Also this needs to be a one sitting read so that you don’t get confused by the reverse narrative . When you go for multiple sittings ( like I had to , unfortunately ) the reading experience won’t be very great . However , it is a superb storyline and for a debut author to experiment with the narrative technique and pulling it off successfully , it is really remarkable .

You can pick this book if you are ready to give it enough time . If you want a racy read , then this wouldn ‘ t be a good pick . If you have already read this book , how do you feel about this book ?

Is there something in the post you disagree with ? Feel free to write about it as well in the comments section . . .

Until the next review then . . .

The Unexpected Guest by Agatha Christie ( novelized by Charles Osborne )

downloadThis is a novelization by Charles Osborne of a play by Agatha Christie of the same name . This is my first audio book by the  ” inimitable ” Hugh Fraser as a lady had described the narrator in her comment . This was my introduction to Hugh Fraser and I am not aware of his reputation .

( Just now googled to the person who has been praised to the skies  for the narration of an audio book – if there are any Hugh Fraser fans , please put down my ignorance to having very little zero idea about actors from other countries  who had started their careers  before 1990 s  . . . Can ‘ t say I know several from Bollywood also . . )

* Review starts here *

Plot summary :

Michael Starkwedder has run his car into a ditch on a foggy night . He visits a nearby house in the isolated spot where he finds the dead body of an invalid man and a woman who holds a gun and confesses to the murder . He gets to know that the couple are the Warwicks – Richard Warwick , an ex big – game hunter and his wife ,  Laura Warwick . On getting to know more about Richard Warwick , Starkwedder decides that a beautiful woman like Laura should not languish in prison even if she had committed the crime .

So , he masterminds a drama , for the benefit of the police and the other inmates of the house . Laura goes with his plan and they lay the blame upon a man named MacGreggor from Richard ‘ s past , whose son had been run over by Richard .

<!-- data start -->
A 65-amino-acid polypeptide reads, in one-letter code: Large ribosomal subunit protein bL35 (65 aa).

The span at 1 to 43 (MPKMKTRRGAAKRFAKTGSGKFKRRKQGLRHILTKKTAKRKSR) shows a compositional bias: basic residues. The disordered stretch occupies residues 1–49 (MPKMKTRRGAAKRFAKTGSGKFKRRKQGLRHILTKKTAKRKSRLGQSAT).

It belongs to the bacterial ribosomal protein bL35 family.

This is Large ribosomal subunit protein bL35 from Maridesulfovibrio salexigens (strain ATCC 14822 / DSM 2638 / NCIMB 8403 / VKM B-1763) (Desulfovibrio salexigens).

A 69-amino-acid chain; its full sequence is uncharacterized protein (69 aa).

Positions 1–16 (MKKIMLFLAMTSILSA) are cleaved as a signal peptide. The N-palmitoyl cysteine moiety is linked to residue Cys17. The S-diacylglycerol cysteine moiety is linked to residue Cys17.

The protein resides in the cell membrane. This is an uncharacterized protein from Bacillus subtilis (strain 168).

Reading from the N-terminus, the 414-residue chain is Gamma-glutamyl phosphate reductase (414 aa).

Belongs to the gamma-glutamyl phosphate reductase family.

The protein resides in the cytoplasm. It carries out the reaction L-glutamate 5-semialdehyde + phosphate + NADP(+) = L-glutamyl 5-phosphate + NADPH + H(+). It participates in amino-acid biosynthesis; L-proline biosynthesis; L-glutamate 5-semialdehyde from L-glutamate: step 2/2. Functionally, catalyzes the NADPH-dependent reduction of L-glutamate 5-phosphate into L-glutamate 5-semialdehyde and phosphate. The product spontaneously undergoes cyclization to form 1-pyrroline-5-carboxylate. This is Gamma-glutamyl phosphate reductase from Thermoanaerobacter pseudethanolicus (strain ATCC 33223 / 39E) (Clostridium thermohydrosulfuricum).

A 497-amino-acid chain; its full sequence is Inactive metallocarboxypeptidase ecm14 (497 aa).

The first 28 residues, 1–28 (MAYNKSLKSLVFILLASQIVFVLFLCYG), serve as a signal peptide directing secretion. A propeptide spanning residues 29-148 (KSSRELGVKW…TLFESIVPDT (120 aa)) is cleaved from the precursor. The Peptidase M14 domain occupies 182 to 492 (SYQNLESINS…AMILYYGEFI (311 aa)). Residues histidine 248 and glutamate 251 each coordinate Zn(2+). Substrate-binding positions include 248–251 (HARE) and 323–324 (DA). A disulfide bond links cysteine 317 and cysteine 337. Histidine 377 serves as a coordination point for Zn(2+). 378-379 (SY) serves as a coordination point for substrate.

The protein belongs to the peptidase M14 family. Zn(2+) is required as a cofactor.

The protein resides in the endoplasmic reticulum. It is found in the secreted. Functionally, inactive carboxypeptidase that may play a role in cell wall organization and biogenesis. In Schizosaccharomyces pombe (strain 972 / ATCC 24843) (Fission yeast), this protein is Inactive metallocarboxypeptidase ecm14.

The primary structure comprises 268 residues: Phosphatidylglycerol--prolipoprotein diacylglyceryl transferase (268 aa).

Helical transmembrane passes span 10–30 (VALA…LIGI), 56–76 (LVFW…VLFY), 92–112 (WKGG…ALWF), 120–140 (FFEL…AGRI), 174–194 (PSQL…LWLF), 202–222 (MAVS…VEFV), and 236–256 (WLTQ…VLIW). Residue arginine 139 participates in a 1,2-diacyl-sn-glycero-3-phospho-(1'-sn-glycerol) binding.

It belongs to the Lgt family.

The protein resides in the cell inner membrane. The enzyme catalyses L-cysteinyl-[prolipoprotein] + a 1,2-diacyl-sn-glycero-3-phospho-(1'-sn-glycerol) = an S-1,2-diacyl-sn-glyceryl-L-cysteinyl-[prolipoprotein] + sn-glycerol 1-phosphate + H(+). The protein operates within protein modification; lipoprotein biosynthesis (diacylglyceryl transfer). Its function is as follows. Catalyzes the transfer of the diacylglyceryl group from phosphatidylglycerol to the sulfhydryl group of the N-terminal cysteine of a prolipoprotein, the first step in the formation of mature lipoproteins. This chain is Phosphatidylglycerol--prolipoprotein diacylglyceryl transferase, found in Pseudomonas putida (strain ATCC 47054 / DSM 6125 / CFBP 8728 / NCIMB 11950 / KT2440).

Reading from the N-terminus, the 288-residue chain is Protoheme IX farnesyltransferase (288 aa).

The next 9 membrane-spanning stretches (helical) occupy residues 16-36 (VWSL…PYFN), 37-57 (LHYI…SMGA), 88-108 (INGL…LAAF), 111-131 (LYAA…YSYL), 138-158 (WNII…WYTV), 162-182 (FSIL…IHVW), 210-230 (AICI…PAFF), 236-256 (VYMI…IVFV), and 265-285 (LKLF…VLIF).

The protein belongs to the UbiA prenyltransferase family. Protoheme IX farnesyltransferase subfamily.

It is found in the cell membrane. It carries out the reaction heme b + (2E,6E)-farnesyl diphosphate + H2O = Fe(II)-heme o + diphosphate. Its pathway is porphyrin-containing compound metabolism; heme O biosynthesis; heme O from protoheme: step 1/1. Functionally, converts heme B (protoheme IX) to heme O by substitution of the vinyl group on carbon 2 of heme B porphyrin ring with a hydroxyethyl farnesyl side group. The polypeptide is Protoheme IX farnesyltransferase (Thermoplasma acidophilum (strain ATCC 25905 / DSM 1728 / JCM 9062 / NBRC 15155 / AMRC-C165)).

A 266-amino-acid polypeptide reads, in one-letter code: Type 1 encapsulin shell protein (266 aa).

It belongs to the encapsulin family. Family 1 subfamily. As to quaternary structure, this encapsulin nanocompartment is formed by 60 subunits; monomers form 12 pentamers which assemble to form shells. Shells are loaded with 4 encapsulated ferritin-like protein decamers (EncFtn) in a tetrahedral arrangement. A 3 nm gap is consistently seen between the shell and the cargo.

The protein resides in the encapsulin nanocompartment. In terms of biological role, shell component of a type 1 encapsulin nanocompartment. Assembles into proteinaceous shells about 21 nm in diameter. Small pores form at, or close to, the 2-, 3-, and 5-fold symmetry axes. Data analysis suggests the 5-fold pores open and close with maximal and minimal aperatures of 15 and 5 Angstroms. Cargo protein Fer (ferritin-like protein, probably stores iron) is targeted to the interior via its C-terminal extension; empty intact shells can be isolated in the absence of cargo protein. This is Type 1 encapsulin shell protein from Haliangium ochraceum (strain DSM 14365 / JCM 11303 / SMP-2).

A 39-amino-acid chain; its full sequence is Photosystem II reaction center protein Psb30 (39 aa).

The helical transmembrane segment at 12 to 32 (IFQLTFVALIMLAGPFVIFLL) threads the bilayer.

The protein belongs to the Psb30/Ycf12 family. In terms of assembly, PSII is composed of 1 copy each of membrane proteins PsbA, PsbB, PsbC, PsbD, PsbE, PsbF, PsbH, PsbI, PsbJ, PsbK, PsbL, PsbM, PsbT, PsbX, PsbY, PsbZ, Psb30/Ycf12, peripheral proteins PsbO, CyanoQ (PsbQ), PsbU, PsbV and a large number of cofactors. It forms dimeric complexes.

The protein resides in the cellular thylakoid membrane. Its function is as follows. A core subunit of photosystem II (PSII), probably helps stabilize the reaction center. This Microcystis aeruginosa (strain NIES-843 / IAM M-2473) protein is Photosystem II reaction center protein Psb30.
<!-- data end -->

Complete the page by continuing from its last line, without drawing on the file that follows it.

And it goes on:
So , what happens next when the police come into the picture ? Do they discover the drama being staged by the duo and unmask the real killer ? Or do Laura Warwick and Michael Starkwedder dupe the police also successfully ,  as they did the other inmates of the house ?

My thoughts on the book : 

Halfway through the book , having read several Christie creations over the years , I had actually predicted who the murderer was correctly except that I fell for the red – herrings quite badly when they came . However , with the big reveal scene , Christie again managed to surprise me with the string of events  . Charles Osborne has nailed the Christie tone – the narrative could have been from Christie ‘ s pen for a reader who is not aware of the fact that is a novelization of Christie ‘ s play by another  writer [ Osborne has however retained the dialogues from Christie ‘ s script for the play ] . With multiple suspects for whom Christie has supplied with enough motives to kill the victim ,  the reader is once again treated to a solidly plotted closed – circle mystery from Christie .

Yes , the narration was really good by Hugh Fraser . . . With just an audio recording time of 3:31:26 , it can be easily completed with a single sitting . The voices of the different characters were distinct that the reader would have had  no difficulty in identifying which character was speaking , even if the man had read the script of the play . . . On the whole , it was a very satisfying first – time audio – book experience  .

However there are a few observations I would like to record :

  • Only Christie ‘ s characters are daredevils who are game enough for an entanglement with the police to the extent that he is ready to manufacture evidences and fabricate stories because he wants to get a suspect off the police radar and SUCCEEDS in doing so easily  .  Is this the author taking a sly dig at the competency of the police force ?
  • A random stranger becomes  almost a part of the murder victim ‘ s family during the investigation  , because he had witnessed a man running from the house in the dark leaving behind the murder weapon  . . . ( I mean , why would the police detain a man for more than a day if he had not seen the face of the murderer except for procuring the murder weapon dropped by the murderer ? Why doesn ‘ t he get into the car once his questioning is over and leave the place ?  )  . I could not come to terms that a man easily becomes a guest in a house  and the police not getting suspicious about it . . . Again , it boils down to the same question : Is this the author taking a sly dig at the competency of the police force ?

Scenes like these are somewhat fantastic and would have been trashed if it had been written by another writer who does not have Christie ‘ s reputation . He or she would be told off as a writer who manufactures fantastic scenarios to drive the plot . But for Christie , the readers are happy not to question any of the events and allow her to tell the story her way . This is not an isolated instance of some fantastic – plot – elements inclusion , but still , Christie ‘ s unequaled storytelling  and the way she keeps the readers  guessing till the last  15 minutes never let her down .

Rating : 3. 5 / 5

If you have already read the book , tell me your thoughts about the book in the comments section below . . . Is there something in the post you disagree with ? Feel free to write about it as well in the comments section . . .

For those who want to check out the audio-book , here is the link

Until the next review then . . .